The beautiful part about investing is the fact that there are numerous ways to make money in the market. Your risk profile, lifestyle, and job type can all contribute to the type of investor you want to be.
In this article, I want to focus on those investors who just wish to put money without stressing about the global economy or individual balance sheets.
People who fit into this category would be those who are not concerned about generating income — the young professionals and family types, those focused on building their careers as their main source of income.
These young professionals have enough on their plate without doing the added research to monitor your individual company investments. Perhaps they’re in the early stages of investing and are only interested in building savings for a retirement that’s years away.
If you fit this description, it might be a good idea to begin building a base of savings using index exchange-traded funds (ETFs). Market-tracking funds are an excellent way to begin building savings.
While they aren’t going to be pumping out massive income and won’t be overly exciting, they will help you establish a savings base that will help you take advantage of the miracle of compound interest.
Choosing a fund
There are a ton of funds that you can buy to gain exposure to stocks. One of the best places to start is to find an S&P 500 fund that is good for you.
As the name indicates, the S&P 500 holds hundreds of the biggest and best companies in the world, including such companies as Apple Inc. and Johnson and Johnson, global giants that have been around for decades.
While you certainly could buy these companies individually, you’d have to overcome a number of hurdles. First, these stocks cost hundreds of dollars per share in some cases: Apple and JNJ trade at about $320 and $150 each at the moment.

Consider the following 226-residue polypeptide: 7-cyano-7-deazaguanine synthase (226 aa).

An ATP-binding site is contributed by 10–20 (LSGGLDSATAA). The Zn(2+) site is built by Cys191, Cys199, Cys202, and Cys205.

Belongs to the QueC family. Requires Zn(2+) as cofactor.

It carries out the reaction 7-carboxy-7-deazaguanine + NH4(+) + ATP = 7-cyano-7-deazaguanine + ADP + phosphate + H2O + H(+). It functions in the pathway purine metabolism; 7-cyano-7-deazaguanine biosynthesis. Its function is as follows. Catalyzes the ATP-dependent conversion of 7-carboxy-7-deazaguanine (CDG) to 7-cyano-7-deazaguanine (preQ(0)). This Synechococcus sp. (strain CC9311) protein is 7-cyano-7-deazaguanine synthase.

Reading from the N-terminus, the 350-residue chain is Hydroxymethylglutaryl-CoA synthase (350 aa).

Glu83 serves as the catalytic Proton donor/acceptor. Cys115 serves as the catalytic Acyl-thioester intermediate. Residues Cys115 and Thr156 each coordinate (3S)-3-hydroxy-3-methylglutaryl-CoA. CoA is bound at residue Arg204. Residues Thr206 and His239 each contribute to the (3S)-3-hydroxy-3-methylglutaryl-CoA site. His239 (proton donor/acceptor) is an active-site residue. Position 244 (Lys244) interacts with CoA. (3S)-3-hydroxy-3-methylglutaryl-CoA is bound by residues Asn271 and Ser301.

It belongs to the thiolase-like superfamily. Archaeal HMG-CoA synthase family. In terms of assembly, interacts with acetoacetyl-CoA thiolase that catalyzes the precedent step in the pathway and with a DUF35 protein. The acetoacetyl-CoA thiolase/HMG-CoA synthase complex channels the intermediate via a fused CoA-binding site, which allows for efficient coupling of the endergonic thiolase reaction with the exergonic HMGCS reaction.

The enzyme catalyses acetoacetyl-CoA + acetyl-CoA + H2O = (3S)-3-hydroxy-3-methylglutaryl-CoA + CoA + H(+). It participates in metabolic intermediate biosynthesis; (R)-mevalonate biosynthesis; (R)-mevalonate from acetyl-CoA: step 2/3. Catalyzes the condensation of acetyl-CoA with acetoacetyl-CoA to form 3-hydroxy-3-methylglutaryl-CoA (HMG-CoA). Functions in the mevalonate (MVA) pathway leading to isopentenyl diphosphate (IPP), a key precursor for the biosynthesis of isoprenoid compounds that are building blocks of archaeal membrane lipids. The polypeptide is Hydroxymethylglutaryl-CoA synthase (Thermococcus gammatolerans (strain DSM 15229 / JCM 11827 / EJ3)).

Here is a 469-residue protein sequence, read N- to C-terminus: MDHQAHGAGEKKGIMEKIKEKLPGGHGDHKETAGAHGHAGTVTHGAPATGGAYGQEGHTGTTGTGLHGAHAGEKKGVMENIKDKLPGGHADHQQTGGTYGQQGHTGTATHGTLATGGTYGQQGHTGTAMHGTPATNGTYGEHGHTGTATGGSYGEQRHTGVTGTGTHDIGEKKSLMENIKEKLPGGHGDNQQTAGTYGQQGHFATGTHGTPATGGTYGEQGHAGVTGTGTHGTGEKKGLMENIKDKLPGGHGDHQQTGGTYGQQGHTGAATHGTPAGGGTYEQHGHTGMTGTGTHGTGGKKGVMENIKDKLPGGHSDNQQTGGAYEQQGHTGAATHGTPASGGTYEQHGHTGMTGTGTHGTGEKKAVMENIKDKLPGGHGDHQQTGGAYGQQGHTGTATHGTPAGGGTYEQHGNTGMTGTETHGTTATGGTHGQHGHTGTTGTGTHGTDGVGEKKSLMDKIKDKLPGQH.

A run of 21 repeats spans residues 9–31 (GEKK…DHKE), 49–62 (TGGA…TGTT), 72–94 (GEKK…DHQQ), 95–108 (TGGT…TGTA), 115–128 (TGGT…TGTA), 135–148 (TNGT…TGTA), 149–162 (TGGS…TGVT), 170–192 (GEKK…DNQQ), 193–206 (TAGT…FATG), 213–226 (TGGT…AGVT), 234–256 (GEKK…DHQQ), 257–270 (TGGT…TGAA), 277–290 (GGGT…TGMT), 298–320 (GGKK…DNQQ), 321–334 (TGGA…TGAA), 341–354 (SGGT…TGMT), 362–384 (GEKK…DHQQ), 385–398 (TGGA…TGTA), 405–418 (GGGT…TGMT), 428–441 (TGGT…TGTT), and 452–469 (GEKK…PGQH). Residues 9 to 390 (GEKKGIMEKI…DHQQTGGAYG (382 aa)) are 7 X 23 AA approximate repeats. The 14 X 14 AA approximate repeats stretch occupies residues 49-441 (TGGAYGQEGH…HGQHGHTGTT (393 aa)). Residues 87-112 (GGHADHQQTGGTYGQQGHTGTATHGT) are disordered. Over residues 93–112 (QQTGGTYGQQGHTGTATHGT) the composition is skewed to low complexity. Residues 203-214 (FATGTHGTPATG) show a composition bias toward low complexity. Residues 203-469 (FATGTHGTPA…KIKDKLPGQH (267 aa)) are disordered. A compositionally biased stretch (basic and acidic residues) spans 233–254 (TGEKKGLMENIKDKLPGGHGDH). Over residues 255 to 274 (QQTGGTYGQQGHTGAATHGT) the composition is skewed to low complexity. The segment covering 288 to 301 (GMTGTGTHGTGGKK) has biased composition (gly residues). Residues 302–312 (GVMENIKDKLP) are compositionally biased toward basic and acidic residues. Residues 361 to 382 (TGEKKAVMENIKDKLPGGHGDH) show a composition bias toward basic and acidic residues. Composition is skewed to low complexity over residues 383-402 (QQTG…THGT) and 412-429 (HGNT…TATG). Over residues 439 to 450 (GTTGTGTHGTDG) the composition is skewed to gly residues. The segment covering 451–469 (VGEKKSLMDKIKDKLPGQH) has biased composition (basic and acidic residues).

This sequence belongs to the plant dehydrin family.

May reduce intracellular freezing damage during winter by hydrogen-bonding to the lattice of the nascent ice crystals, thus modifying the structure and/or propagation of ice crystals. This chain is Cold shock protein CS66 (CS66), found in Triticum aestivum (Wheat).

Then there are the potentially hefty trading fees depending on the account you have. Finally, these trade in U.S. dollars, so you would lose money to exchange rates as you purchase the shares.
Buying a fund like the Vanguard S&P 500 ETF (TSX:VFV) solves all of these problems for you. The ETFs’ units (similar to shares) trade on the Toronto Stock Exchange, so you can buy them in Canadian dollars.
The fund does all the leg work for you, so you can just own the index and not worry about exchanging money or choosing an individual stock to own.
Nothing is free, certainly, so there is a price to be paid. The good news is that this fee is very low. The management expense ratio is very low at 0.08%, which is practically nothing compared to the fees charged by many mutual funds that offer a similar product. Vanguard is a massive company with a reputation for being a leader in low fees, making this an excellent long-term investment.
If you do like to get income from your investments, there is also a small dividend yield on the fund. The dividend is essentially the aggregate yield of all the companies in the index minus fees.
As many of the companies in the index pay a growing yield, you can expect that the fund’s yield will grow over time. At the present time, the yield is approximately 1.21%.
Build a solid core
Using the strategy of building a solid core of ETFs will help your savings grow over time with little effort on your part. You have the opportunity to buy into hundreds of companies in the S&P 500, growing your wealth along with the market as a whole.
If it’s early in your career, you’re just starting a family, and you have a lot of bills to pay, you don’t want to waste your time reading daily about companies and the state of the global economy.
Investing in a fund like VFV will give you great returns while you focus on your life, your career, and your family.
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This article represents the opinion of the writer, who may disagree with the “official” recommendation position of a Motley Fool premium service or advisor. We’re Motley! Questioning an investing thesis — even one of our own — helps us all think critically about investing and make decisions that help us become smarter, happier, and richer, so we sometimes publish articles that may not be in line with recommendations, rankings or other content.
Fool contributor Kris Knutson owns shares of Johnson & Johnson, Apple and VANGUARD SP 500 INDEX ETF. David Gardner owns shares of Apple. The Motley Fool owns shares of and recommends Apple. The Motley Fool recommends Johnson & Johnson.